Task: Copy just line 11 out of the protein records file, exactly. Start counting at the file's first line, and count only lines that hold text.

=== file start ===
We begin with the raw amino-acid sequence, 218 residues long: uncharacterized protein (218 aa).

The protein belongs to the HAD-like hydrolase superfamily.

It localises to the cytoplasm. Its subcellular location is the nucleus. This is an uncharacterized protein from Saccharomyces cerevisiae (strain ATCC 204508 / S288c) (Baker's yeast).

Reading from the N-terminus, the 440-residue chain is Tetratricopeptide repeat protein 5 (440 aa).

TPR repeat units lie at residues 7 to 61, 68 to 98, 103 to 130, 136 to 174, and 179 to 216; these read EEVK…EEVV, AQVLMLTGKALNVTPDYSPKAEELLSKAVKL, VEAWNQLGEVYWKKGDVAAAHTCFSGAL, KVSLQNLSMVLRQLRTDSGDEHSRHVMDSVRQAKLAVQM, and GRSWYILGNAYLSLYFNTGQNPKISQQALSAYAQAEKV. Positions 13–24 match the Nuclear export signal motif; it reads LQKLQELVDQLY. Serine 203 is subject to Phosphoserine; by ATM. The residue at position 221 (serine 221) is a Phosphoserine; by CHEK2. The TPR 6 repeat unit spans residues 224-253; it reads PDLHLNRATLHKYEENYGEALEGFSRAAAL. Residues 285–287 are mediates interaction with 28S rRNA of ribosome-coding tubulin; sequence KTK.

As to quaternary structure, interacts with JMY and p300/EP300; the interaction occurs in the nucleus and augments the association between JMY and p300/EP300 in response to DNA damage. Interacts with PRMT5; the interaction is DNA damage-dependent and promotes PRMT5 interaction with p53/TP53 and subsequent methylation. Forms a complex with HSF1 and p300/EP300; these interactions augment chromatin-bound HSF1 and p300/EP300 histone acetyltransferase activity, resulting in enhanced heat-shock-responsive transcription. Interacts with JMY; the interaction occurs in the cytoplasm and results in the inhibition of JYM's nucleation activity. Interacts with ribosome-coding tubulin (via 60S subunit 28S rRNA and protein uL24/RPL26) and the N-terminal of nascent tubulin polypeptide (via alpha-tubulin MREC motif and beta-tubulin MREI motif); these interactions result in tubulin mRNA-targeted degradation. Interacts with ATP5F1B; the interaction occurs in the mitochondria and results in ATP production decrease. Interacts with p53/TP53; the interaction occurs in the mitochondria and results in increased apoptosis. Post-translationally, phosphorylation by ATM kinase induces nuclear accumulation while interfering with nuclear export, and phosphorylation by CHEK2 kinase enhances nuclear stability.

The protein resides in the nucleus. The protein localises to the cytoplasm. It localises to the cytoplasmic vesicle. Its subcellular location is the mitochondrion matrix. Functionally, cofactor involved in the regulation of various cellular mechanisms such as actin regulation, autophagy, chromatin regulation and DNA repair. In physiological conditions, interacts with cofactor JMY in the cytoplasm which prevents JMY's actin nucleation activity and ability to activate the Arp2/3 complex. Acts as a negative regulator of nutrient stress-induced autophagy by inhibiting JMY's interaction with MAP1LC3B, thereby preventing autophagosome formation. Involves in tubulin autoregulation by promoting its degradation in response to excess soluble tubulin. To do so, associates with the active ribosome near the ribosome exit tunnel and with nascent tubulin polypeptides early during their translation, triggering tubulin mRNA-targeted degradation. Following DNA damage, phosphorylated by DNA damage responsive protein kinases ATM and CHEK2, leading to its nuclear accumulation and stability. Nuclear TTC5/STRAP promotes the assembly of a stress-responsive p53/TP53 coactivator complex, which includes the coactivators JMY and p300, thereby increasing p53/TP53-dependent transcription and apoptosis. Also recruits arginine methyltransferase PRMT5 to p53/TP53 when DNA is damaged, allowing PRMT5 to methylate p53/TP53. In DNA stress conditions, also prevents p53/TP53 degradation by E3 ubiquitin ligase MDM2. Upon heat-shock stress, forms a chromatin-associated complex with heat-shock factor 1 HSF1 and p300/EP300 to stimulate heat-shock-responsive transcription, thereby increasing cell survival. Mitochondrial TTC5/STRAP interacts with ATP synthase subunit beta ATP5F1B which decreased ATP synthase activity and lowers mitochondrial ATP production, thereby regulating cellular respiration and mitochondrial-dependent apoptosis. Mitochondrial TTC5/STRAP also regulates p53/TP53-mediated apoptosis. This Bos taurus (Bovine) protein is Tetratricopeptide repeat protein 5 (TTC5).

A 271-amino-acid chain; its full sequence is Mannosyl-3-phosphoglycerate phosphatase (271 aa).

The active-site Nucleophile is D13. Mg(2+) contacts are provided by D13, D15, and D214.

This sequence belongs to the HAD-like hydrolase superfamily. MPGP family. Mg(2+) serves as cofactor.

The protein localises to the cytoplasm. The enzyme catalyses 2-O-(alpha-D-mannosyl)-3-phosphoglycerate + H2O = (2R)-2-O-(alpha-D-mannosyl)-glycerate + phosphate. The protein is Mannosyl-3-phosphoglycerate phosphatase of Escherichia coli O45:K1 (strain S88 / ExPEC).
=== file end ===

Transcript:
The protein localises to the cytoplasm. The enzyme catalyses 2-O-(alpha-D-mannosyl)-3-phosphoglycerate + H2O = (2R)-2-O-(alpha-D-mannosyl)-glycerate + phosphate. The protein is Mannosyl-3-phosphoglycerate phosphatase of Escherichia coli O45:K1 (strain S88 / ExPEC).